Avoid Job Offer Scams

Published April 20, 2020

Students can be targeted by fake job offer scams, putting them in financial and legal risk.

What does a job offer scam look like?

Job offer scams typically work like this: someone contacts you, usually by email, and invites you to apply for or start a job. These job offers are almost always unsolicited—meaning you never applied or interviewed for the job.

There are many different kinds of scams. A common one involves asking you to handle, transfer, or spend money for seemingly legitimate purposes like ordering office supplies—they’ll even send you a check.

But the money is an illusion. Although you may receive a check, that check will typically bounce. Depending on how you are directed to use the money, you could even be charged with a crime like money laundering or credit card fraud.

Many college students are anxious about finding a job, and these scams use tactics meant to trigger those anxieties. If someone contacts you with an unexpected job offer, here are some things to look for to determine if it’s a scam.

Scams are generic

“Dear student,” one scam email begins, “We got your contact through your school directory…”

Emails that don’t mention specifics like your name or the school you attend are kept general so they can be sent to many people at once. It is highly uncommon for a company to offer a job to a large group of people, especially when those people haven’t applied or interviewed.

Job offer scams might also include generic job descriptions like “organize items orders [sic]” or “[write] detailed reports,” and sometimes include no job description at all.

Scams are unsolicited

“You are selected from your school directory to partake in the ongoing Student Empowerment Program PART TIME JOB OFFER…” reads another scam email.

Any student who has applied for jobs knows the market can be competitive. And just as companies don’t typically offer jobs to a large number of people, they also don’t typically select those people at random.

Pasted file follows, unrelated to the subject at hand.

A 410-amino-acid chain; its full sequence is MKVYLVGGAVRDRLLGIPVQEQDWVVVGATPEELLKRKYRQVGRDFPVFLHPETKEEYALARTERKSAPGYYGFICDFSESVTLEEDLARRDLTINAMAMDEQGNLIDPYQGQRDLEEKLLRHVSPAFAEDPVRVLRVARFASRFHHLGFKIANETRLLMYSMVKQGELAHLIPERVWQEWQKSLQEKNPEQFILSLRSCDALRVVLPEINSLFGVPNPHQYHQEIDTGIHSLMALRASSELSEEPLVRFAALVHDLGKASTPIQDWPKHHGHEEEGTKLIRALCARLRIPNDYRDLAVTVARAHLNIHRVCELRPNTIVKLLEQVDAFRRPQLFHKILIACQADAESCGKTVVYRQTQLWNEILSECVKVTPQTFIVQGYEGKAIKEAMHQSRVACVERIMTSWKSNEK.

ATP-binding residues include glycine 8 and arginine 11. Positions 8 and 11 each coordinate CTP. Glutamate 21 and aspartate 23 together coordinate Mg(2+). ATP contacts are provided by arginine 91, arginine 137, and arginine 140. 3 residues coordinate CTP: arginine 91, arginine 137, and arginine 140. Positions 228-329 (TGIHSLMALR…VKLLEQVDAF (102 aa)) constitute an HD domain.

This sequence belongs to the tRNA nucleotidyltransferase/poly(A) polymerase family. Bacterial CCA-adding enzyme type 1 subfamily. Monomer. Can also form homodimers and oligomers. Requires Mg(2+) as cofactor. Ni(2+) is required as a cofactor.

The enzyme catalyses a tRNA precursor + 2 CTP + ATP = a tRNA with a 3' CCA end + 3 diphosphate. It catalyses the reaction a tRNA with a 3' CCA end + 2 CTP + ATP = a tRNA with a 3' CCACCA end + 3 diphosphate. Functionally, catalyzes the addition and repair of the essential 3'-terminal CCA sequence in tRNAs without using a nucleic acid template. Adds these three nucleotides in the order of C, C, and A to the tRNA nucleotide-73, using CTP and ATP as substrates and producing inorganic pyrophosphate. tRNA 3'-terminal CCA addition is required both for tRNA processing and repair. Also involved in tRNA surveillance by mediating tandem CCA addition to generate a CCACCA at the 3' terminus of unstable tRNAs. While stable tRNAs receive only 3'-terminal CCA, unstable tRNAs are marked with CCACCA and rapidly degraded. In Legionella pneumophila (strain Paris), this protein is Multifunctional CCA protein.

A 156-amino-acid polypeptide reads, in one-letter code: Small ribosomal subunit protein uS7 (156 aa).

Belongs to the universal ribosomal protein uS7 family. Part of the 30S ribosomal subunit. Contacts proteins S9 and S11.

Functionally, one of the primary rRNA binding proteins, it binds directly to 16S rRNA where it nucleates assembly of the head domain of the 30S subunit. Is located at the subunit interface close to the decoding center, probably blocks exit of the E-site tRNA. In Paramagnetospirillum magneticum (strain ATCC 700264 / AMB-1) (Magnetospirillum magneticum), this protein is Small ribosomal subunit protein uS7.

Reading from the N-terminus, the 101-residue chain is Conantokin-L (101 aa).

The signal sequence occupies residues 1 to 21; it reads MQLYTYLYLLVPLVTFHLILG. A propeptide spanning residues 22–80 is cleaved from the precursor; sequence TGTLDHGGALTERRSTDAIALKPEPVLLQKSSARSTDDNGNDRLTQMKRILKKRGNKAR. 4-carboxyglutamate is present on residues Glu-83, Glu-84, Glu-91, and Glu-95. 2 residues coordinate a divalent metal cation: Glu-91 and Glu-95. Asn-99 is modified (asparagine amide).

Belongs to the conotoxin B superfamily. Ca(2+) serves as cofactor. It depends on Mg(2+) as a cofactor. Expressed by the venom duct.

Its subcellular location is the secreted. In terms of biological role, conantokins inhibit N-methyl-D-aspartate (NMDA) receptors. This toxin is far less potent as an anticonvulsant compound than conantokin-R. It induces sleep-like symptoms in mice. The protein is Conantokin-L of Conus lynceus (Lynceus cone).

If you receive an offer for a job for which you didn’t apply, and they claim to have found you through “your school directory” or “your school job search,” you are most likely the target of a scam.

Scams are too good to be true

One scam email from “Terry White” (no company listed) encourages you to “Work 4-8 hours weekly and get paid $250.”

That’s $31.25 an hour—not bad for an entry-level position for which you were chosen randomly.

Michael Behun Jr. is the UB Information Security Office’s HIPAA Privacy and Security Official. He encourages everyone to remember: if a job offer seems too good to be true, it’s probably a scam.

“A good question to ask is, ‘Why is somebody paying me this much to do something they could do themselves?’” Behun said.

Job offer scams entice with unbelievably good pay for very easy work—something that just isn’t that common in the real job market.

Scams have spelling and grammar errors

Emails from reputable companies will, at a minimum, have little or no spelling or grammar errors. An abundance of errors in spelling or grammar is a definite red flag.

The following are all quotes from real job offer scams:

  • “Accompanied by an attractive wages and a reasonable working hours per week.”
  • “Do not need a transportable mechanism as all needed task can be done online.”
  • “Receive detailed invoice showing all products ordered for are correct and in place.”

Job scams at IU

Sometimes scammers impersonate instructors, advisors, deans or other members of the IU community to trick students and employees into giving up personal information. This can also take the form of a fake job offer.

As a rule, students are only hired for IU student jobs through official channels like an @iu.edu email address, or an application on Career Link/Handshake or an official employer website.

To protect yourself from job scams involving someone pretending to be from the IU community, do not respond to any offers coming from an unofficial email address, or an unofficial communication channel like a text message, even if the sender claims to be someone you know from IU.

If you are interested finding a job, consider searching for positions on Career Link or other legitimate system that vets job postings.

Stay safe!

  • Do an internet search for the company to see if they have an active website and physical address.
  • Look up their address on Google Earth to view their physical location. If it is non-existent or a residential location be wary.
  • Check with the Better Business Bureau to see if there are complaints against the company.
By School of Public Health Office of Career Services
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